Alaska reported 140 coronavirus infections and 11 deaths linked to COVID-19 between Saturday and Monday, according to the Department of Health and Social Services. The state no longer updates its coronavirus dashboard over the weekend, and instead includes those numbers in Monday’s report.
Ten of the newly reported deaths were confirmed through a standard death certificate review completed over several months, officials said Monday. The one recent death was of a man from Fairbanks in his 70s, who died in May.
Reviewing death certificates to confirm cause of death is a lengthy process that involves at least a monthlong delay between when a death occurs and when it’s reported by the state. CDC specialists rely on cause of death noted by a medical professional to certify each death.
This reporting process has been in place for decades and is considered the most accurate way COVID-19 deaths are tracked, health officials have said.
The deaths reported Monday included: two people from Anchorage, one from Kodiak, one from Fairbanks, one from North Pole, one from Palmer, four from Wasilla and one from the Bethel Census Area.
Alaska’s average daily case counts are now trending down significantly statewide, though a few regions in the state are still in the highest alert category based on their current per capita rate of infection.
For the first time since July, Anchorage last week moved from high to intermediate alert status based on falling case rates in the municipality.
The CDC last week updated its guidance to say that fully vaccinated people can largely stop wearing masks outdoors and indoors, except in crowded settings like buses, planes, hospitals, prisons and homeless shelters. Health officials continue to encourage Alaskans to follow local mandates and business-specific rules, and to get vaccinated against COVID-19 to prevent further spread.
The Anchorage Assembly on Friday revoked the city’s mask mandate, effective immediately. A statement from the Anchorage School District on Sunday, however, said that district would continue to require masks indoors for both students and staff through this week, the end of the school year. School officials hadn’t yet decided which policies to implement for the upcoming summer sessions.
Last week, state health officials also announced that anyone 12 and older who lives or works in Alaska can now receive a COVID-19 vaccination. Previously, only those 16 and older in Alaska had been eligible for the vaccine.
Alaskans can visit covidvax.alaska.gov or call 907-646-3322 to sign up for a vaccine appointment; new appointments are added regularly. The phone line is staffed from 9 a.m. to 6:30 p.m. on weekdays and 9 a.m. to 4:30 p.m. on weekends. Only Pfizer’s vaccine is approved for children as young as 12; the Moderna and Johnson & Johnson vaccines are approved only for those 18 and older.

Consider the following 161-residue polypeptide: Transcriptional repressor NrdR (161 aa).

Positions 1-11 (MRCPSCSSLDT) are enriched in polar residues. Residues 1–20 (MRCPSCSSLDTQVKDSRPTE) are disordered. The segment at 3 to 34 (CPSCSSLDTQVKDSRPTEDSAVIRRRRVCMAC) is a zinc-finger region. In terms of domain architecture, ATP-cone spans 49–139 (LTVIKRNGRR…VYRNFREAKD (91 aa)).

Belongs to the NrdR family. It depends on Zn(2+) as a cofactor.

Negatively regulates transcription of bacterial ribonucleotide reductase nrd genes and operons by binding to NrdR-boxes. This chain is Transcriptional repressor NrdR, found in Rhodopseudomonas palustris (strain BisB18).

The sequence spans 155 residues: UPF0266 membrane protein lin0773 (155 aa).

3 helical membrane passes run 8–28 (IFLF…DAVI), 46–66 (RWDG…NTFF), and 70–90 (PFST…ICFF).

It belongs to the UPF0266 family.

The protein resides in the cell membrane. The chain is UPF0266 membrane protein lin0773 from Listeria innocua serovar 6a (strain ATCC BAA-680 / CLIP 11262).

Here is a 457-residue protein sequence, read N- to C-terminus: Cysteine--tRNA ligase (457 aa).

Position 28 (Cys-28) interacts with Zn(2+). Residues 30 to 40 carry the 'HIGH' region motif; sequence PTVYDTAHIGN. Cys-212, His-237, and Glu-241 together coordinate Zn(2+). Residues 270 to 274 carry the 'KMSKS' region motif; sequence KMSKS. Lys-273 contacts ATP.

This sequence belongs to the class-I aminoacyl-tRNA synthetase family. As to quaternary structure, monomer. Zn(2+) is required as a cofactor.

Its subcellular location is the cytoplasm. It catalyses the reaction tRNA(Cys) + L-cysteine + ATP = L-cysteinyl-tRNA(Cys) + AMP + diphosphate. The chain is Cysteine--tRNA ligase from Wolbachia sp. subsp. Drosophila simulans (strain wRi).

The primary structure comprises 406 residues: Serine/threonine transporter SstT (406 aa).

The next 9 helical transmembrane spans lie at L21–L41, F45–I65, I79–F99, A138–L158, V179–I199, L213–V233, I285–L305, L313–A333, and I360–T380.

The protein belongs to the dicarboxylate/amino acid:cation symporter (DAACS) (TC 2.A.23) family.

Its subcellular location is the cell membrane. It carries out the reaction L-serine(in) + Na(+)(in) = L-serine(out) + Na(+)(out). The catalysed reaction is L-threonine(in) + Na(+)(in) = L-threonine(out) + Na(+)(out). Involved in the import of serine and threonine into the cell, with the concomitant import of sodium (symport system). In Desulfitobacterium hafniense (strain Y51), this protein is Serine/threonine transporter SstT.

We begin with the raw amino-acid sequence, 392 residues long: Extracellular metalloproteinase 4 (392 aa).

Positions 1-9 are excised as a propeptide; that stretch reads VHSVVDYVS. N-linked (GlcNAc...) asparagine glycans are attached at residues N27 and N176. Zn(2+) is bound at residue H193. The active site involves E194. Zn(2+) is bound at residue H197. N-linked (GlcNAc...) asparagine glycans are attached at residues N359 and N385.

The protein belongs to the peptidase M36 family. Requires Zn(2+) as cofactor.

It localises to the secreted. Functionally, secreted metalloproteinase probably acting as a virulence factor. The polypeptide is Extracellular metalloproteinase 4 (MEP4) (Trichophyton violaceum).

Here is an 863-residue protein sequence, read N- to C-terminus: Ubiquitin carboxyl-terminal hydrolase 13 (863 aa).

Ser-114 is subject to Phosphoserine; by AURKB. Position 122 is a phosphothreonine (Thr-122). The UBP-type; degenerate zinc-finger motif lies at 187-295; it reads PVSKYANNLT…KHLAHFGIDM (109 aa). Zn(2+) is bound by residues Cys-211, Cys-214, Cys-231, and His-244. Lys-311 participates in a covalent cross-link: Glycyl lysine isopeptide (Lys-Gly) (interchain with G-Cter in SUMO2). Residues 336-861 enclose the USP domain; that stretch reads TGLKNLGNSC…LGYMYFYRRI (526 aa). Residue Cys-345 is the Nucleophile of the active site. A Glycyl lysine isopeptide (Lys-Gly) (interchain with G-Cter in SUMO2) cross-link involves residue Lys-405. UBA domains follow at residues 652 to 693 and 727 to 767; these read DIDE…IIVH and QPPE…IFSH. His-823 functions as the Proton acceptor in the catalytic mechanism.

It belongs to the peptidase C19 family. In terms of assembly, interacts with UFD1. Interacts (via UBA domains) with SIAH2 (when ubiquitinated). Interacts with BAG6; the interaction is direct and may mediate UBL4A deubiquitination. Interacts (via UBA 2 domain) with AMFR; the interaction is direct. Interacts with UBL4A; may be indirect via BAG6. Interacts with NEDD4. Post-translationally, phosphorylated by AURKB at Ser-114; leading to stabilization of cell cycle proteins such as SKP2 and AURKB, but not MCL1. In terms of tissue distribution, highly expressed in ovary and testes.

By Monday, 314,000 people — about 52.9% of Alaskans age 16 and older — had received at least their first dose. At least 274,802 people — 47.2% of Alaskans 16 and older — were considered fully vaccinated, according to the state’s vaccine monitoring dashboard.
By Monday, there were 25 people with confirmed or suspected cases of COVID-19 in hospitals throughout the state, far below a peak in late 2020.
Of the 136 cases reported over the weekend among Alaska residents, there were 34 in Anchorage plus seven in Eagle River and one in Chugiak; 17 in Ketchikan; 14 in Fairbanks plus four in North Pole; 11 in Wasilla; five in Metlakatla; three in Palmer; three in Sitka; two in Big Lake; two in Delta Junction; and one each in Juneau, Kodiak, Nome, Soldotna and Tok.
In smaller communities that are not named to protect residents’ privacy, there 19 in the Chugach Census Area, three in the Fairbanks North Star Borough, and one each in Bristol Bay plus Lake and Peninsula and the Prince of Wales-Hyder Census Area.
Four new nonresident cases were also identified: one in Anchorage, one at Prudhoe Bay, and two in unidentified regions of the state.
While people might get tested more than once, each case reported by the state health department represents only one person.
The state’s data doesn’t specify whether people testing positive for COVID-19 have symptoms. More than half of the nation’s infections are transmitted from asymptomatic people, according to CDC estimates.